Text: Anonymous, “Edgar Allan Poe: Unveiling and Dedication of the Monument,” New York Herald (New York, NY), November 18, 1875, p. 6, col. 5


[page 3, column 1:]



Tardy Justice to the Memory of One of America's Greatest Poets.


Unveiling and Dedication of the Monument in Westminster Church.


Pleasant Letters from the Dead Poet's Living Brothers.


Dust and Mire Swept from the Name of the Author of The Raven.”



BALTIMORE, Nov. 17, 1875.

The ceremonies attending the unveiling and dedication of the monument in memory of the poet, Edgar Allan Poe, In Westminster churchyard, took place this afternoon, the exercises preliminary to the unveiling taking place In the Western Female High School, in which building, adjoining the churchyard, the initial movement was taken in October, 1865, to devise some means beat adapted to perpetuate the memory of one who has contributed so largely to American literature. The day was bright aud In every respect propitious to a happy completion of the exercises. Before two o’clock, the hour of commencing, the vast hall of the school house was crowded, many unable to obtain seats standing in the aisles. The platform was occupied by invited guests, nearly all of whom were citizens of Baltimore, with the exception of Walt Whitman, who was the only poet present. At a quarter past two o’clock the exercises commenced, with the singing of Verdi's “Pilgrims’ Chorus,” by the Philharmonic Society, which was rendered with fine effect, after which Professor William Elliott rose and delivered a historical sketch of the monument.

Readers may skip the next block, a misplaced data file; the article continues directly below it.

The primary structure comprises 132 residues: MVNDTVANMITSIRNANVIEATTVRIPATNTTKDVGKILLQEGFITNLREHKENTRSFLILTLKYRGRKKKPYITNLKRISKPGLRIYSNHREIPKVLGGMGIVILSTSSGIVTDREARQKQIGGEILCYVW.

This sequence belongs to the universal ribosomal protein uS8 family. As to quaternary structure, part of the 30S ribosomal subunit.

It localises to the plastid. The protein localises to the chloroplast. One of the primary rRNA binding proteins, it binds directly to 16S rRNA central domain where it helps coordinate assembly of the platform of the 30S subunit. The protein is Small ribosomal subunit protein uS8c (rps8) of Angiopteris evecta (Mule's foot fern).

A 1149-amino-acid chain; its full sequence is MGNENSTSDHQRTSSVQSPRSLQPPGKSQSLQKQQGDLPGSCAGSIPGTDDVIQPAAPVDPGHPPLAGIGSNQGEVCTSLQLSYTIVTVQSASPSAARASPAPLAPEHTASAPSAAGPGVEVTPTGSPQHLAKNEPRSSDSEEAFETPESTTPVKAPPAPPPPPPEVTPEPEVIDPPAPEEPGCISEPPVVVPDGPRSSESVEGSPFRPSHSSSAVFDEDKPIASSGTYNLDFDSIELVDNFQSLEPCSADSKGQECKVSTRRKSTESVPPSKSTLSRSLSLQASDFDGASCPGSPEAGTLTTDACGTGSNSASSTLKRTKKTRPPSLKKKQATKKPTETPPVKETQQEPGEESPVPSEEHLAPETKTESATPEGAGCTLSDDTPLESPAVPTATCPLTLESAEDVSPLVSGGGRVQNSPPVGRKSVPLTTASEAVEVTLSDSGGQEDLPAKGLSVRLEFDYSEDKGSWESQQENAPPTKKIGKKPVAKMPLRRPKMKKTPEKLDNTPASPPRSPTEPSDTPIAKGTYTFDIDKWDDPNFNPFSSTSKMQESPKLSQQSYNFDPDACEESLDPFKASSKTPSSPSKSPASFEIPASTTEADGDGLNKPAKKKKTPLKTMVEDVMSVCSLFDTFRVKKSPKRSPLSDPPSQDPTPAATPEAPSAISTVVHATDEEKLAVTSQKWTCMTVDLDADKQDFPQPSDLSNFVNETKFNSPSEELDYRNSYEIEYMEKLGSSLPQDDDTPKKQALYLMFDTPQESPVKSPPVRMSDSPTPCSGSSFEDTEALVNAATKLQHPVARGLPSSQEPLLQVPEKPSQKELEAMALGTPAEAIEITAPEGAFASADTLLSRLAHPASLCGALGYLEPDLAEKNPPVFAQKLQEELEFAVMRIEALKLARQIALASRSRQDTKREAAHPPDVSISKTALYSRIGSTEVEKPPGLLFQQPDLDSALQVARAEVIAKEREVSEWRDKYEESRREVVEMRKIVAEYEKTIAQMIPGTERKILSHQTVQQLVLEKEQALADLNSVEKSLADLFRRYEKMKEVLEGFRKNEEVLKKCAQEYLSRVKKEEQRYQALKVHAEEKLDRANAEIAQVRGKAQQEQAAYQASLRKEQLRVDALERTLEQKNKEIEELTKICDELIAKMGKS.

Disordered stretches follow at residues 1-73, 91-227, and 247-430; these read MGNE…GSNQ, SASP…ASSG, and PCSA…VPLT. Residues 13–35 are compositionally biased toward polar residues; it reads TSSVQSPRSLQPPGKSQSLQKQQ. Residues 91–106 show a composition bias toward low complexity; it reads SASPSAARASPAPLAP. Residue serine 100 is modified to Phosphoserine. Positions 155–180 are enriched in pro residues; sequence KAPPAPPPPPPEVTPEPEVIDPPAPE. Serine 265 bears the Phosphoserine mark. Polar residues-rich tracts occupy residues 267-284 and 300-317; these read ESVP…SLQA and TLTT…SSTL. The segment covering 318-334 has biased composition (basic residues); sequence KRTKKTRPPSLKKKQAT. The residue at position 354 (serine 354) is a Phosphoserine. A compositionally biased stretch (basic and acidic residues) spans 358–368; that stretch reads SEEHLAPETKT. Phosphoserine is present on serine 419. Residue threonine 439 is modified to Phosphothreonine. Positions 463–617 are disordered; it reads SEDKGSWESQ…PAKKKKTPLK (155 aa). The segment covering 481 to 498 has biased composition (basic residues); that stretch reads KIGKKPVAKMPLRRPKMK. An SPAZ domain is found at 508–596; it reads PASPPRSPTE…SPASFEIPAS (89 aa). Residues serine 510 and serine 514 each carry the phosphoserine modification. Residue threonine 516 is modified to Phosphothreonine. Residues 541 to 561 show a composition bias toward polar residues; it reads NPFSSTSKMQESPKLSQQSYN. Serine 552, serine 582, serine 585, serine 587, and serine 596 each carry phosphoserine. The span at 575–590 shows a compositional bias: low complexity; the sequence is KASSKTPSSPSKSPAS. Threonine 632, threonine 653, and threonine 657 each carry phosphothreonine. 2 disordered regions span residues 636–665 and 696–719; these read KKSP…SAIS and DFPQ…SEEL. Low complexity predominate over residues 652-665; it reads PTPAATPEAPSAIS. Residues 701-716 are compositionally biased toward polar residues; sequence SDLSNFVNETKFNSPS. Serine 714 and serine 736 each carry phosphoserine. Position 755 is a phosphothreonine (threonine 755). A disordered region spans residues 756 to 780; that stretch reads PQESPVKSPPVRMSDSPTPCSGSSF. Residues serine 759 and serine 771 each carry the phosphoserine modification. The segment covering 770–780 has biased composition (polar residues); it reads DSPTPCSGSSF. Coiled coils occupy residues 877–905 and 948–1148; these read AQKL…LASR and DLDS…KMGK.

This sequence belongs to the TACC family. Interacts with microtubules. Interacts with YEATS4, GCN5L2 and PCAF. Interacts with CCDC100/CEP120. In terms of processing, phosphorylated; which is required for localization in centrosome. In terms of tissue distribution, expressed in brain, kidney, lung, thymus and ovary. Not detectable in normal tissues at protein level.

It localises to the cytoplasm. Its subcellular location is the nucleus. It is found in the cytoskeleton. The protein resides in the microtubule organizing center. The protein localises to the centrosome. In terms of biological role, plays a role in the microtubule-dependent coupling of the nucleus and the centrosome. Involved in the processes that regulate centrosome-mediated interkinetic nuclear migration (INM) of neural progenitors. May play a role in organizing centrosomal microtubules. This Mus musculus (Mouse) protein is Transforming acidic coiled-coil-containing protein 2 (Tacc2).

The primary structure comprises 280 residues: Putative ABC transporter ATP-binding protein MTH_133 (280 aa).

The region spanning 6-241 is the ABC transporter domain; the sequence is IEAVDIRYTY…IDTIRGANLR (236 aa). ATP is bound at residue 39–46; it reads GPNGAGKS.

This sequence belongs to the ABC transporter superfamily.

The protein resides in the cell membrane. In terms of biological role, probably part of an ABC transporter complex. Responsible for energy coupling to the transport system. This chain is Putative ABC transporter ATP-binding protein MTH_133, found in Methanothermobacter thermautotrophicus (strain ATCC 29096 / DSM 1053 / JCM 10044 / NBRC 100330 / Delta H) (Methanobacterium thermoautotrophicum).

from poets, in reply to invitatiuns to be present, by Miss Sarah [[Sara]] S. Rice, then took place, as follows: —


CUMMINGTON, Mass. Sept. 18, 1875.

I return my thanks for the obliging invitation contained in your letter of the 14th. For various reasons, however, among which Im my advanced age. it is not in my power to be present at the ceremonial of which you speak, and I nave only to make my best acknowledgments to those who have done me the honor to think of me in connection with them. I am truly yours.


Miss S. S. RICE


BOSTON, Sept. 18, 1875.

I regret that I cannot be present at the ceremony of placing a monument over the grave of your poet. Your city has already honored valor and patriotism by the erection of stately columns. Republics are said to be ungrateful, perhaps because they have short memories, forgetting wrongs as quickly as benefits, but your city has shown that it can remember and has taught us all the lesson of gratitude.

No one, surely, needs a mausoleum less than the poet.

His monument shall be his gentle verse,

Which eyes not yet created shall o’er read

And tongues to be, his being shall rehearse.

When all the breathers of this world are dead.